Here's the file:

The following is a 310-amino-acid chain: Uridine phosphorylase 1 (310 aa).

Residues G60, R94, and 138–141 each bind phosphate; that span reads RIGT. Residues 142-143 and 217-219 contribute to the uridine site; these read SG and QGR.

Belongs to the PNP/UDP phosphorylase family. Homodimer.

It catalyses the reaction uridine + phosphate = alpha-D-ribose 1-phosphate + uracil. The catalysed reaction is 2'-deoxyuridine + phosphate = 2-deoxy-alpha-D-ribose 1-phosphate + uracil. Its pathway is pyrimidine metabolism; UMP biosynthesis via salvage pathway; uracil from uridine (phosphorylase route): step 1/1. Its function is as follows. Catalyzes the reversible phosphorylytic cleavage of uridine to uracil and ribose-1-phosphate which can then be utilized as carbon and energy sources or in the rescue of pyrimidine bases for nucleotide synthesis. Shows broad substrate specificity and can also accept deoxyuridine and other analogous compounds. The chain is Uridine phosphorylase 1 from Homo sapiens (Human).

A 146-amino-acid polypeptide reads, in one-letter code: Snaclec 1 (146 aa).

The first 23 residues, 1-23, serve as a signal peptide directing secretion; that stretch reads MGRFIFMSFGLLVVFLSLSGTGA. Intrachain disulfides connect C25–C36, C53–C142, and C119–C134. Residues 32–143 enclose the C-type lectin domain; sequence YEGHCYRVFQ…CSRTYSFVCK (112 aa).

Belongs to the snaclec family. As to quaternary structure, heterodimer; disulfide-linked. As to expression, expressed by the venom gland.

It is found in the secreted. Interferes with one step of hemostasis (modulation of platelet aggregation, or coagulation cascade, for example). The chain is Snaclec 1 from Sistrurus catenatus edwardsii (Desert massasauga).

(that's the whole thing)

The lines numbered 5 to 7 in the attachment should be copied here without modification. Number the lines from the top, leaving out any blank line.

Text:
A 146-amino-acid polypeptide reads, in one-letter code: Snaclec 1 (146 aa).

The first 23 residues, 1-23, serve as a signal peptide directing secretion; that stretch reads MGRFIFMSFGLLVVFLSLSGTGA. Intrachain disulfides connect C25–C36, C53–C142, and C119–C134. Residues 32–143 enclose the C-type lectin domain; sequence YEGHCYRVFQ…CSRTYSFVCK (112 aa).

Belongs to the snaclec family. As to quaternary structure, heterodimer; disulfide-linked. As to expression, expressed by the venom gland.